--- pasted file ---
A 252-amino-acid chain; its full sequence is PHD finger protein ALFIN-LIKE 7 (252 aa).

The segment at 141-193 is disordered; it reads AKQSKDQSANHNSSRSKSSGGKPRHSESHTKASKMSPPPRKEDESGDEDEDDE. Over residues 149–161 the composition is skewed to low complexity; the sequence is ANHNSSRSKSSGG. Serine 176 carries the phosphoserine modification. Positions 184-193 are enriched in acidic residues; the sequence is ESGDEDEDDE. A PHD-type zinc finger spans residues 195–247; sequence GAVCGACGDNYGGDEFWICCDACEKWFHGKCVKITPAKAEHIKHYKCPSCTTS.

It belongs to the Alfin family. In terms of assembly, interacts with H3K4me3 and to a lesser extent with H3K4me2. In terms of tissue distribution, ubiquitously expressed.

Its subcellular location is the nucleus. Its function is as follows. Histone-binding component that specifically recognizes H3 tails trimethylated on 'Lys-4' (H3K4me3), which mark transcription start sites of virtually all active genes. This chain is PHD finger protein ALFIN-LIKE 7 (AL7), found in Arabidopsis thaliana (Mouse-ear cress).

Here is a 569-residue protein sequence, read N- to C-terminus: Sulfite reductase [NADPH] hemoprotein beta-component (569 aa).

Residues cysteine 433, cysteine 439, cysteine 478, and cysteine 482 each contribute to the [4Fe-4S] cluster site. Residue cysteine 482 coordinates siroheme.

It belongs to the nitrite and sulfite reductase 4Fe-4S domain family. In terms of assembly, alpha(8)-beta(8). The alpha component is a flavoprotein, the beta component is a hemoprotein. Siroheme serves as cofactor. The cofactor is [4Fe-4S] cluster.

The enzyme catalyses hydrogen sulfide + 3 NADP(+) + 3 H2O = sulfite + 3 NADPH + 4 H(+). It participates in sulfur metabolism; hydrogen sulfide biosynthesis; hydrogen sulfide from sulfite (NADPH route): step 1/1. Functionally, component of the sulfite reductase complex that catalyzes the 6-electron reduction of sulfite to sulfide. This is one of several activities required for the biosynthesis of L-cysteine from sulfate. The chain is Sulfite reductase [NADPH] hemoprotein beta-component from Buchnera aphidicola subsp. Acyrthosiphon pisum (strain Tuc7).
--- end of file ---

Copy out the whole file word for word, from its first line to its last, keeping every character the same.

A 252-amino-acid chain; its full sequence is PHD finger protein ALFIN-LIKE 7 (252 aa).

The segment at 141-193 is disordered; it reads AKQSKDQSANHNSSRSKSSGGKPRHSESHTKASKMSPPPRKEDESGDEDEDDE. Over residues 149–161 the composition is skewed to low complexity; the sequence is ANHNSSRSKSSGG. Serine 176 carries the phosphoserine modification. Positions 184-193 are enriched in acidic residues; the sequence is ESGDEDEDDE. A PHD-type zinc finger spans residues 195–247; sequence GAVCGACGDNYGGDEFWICCDACEKWFHGKCVKITPAKAEHIKHYKCPSCTTS.

It belongs to the Alfin family. In terms of assembly, interacts with H3K4me3 and to a lesser extent with H3K4me2. In terms of tissue distribution, ubiquitously expressed.

Its subcellular location is the nucleus. Its function is as follows. Histone-binding component that specifically recognizes H3 tails trimethylated on 'Lys-4' (H3K4me3), which mark transcription start sites of virtually all active genes. This chain is PHD finger protein ALFIN-LIKE 7 (AL7), found in Arabidopsis thaliana (Mouse-ear cress).

Here is a 569-residue protein sequence, read N- to C-terminus: Sulfite reductase [NADPH] hemoprotein beta-component (569 aa).

Residues cysteine 433, cysteine 439, cysteine 478, and cysteine 482 each contribute to the [4Fe-4S] cluster site. Residue cysteine 482 coordinates siroheme.

It belongs to the nitrite and sulfite reductase 4Fe-4S domain family. In terms of assembly, alpha(8)-beta(8). The alpha component is a flavoprotein, the beta component is a hemoprotein. Siroheme serves as cofactor. The cofactor is [4Fe-4S] cluster.

The enzyme catalyses hydrogen sulfide + 3 NADP(+) + 3 H2O = sulfite + 3 NADPH + 4 H(+). It participates in sulfur metabolism; hydrogen sulfide biosynthesis; hydrogen sulfide from sulfite (NADPH route): step 1/1. Functionally, component of the sulfite reductase complex that catalyzes the 6-electron reduction of sulfite to sulfide. This is one of several activities required for the biosynthesis of L-cysteine from sulfate. The chain is Sulfite reductase [NADPH] hemoprotein beta-component from Buchnera aphidicola subsp. Acyrthosiphon pisum (strain Tuc7).